In terms of equipment, the only expensive element of this setup is the additional large screen. But second-hand large screen televisions are relatively cheap and perfectly adequate. The only requirements are size and at least one HDMI port (even new televisions meeting these two requirements can be bought for £200-300). We then mounted it on a presentation trolley. We purchased a few extra xlr cables and a handful of specific adapters – such as xlr to 3.5mm trrs with a stereo headphone input and a 2-way HDMI splitter – that were all relatively cheap. We have already been using the free Streamlabs OBS app on our phones for home streaming and this will continue to work for us in church.
Whilst all this setup has taken a bit of work, it is all at the front end. By the time we come to do this on a Sunday, all we have to do is clamp our phone to the pre-setup tripod, plug in the 3.5mm jack and click the record button on the streaming app. The setup on the morning takes less than one minute. It is hardly labour intensive and doesn’t add any extra complicated or difficult stuff to think about on a Sunday morning. To include folks who can’t otherwise meet in person, this seems well worth the investment. That it may help you to reach a whole group of people you wouldn’t otherwise have any contact with adds further value.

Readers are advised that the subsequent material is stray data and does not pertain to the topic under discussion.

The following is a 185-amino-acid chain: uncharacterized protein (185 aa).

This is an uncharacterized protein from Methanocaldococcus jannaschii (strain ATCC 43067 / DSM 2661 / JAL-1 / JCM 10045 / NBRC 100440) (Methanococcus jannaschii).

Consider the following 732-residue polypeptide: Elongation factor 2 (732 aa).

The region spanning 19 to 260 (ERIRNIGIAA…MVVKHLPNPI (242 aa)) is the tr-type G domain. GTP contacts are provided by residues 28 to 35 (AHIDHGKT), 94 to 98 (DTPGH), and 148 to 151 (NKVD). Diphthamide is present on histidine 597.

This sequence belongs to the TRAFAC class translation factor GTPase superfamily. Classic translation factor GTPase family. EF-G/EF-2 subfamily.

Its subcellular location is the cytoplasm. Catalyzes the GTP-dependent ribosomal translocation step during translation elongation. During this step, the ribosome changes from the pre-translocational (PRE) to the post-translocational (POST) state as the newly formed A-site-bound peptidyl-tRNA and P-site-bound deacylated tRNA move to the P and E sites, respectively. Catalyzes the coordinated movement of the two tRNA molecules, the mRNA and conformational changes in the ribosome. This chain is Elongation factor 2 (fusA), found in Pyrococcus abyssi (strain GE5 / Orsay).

There are, of course, more complicated setups you can run with should you be inclined. But, for us, this combined the elements of usability, simple setup and relative cheapness.